I must apologize in advance for the length of this blog. I typically try to keep my posts on the shorter side and didn’t realize how long this posts would be until it was done. I have tried to cut it down but just can’t. As much as I want to tell everyone all about the trip, it is impossible to do it justice.
Lukla is a large hub for the beginning of a lot of treks through the Everest Region. Lukla was lined with shops selling trekking gear and supplies. As we proceeded forward, I was amazed at the number of villages we passed through and how built up they were. They weren’t huge by NYC standards but I think Kansas might be more barren then the Himalayas. As we increased in elevation, the villages became further apart and you could tell their purpose was catering to the trekkers. Our guide informed us people in these areas move to lower elevations for the winter months.
Each morning, we trekked in the morning for 4-7 hours. The trail was busy with trekkers, porters, yak and donkeys. The porters immediately amazed me. Porters accompanying trekkers typically had two rucksacks on their back. The government limits the amount the porters can carry to 30 kg (66 lbs). However, I am not sure the limits are monitored beyond luggage restrictions on the flights. The other porters on the trail had loads of goods on their backs to take to the teahouses. I am not talking light stuff. We saw rice, bottled water, building materials, beer, lots of beer, and propane being carried up the mountains. Who would have thought beer was a necessity at 18,000 feet?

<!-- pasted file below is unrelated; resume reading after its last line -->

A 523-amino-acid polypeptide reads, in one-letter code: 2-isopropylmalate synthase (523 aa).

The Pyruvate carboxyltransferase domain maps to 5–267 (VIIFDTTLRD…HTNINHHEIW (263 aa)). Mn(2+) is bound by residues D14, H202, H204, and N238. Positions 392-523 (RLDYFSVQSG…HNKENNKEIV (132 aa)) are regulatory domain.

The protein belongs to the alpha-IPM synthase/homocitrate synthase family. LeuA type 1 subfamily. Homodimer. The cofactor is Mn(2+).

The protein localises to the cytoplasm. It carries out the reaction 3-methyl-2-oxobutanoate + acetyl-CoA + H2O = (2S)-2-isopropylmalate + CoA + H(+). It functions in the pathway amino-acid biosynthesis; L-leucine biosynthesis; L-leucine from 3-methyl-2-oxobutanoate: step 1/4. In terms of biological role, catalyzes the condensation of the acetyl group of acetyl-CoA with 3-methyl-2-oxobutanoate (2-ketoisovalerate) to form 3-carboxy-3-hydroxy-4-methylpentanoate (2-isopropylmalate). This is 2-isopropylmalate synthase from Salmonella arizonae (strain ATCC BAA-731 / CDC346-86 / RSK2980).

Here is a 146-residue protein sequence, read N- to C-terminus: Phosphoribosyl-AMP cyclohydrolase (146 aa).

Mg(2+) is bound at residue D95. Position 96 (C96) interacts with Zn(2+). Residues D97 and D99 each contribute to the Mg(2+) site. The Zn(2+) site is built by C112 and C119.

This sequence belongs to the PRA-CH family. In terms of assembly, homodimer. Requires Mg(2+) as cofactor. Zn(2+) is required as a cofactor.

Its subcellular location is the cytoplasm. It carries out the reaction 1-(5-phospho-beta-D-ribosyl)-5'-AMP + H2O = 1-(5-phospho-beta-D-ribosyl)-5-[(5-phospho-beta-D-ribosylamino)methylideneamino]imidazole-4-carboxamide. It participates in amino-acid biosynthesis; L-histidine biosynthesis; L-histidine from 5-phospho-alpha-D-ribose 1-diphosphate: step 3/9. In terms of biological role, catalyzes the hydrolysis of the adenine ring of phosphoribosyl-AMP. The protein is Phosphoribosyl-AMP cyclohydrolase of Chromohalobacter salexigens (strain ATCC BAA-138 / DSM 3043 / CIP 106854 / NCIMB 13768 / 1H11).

We frequently encountered small herds of yak (and cow like animals) loaded with goods on their backs headed up to the teahouses. They moved very slowly and seemed mellow tempered. Even with their mellow tempers, it didn’t take long to learn we should not stand on the edge of the mountain while letting them pass.
People from all over the world come to trek in the Everest region. Literally all over. We met Germans, Australians, New Zealanders, Israelis, Chinese, Indians, Japanese, British, and the list goes on. Along the way, we had the opportunity to chat with a lot of trekkers while trekking or in the evening at a teahouse. We would often run into the same trekkers multiple times during the trek even if our schedules were not identical.
The trekking part was tough physically (even with only a 3 kg or 6.6 lb backpack) but not impossible. Continue reading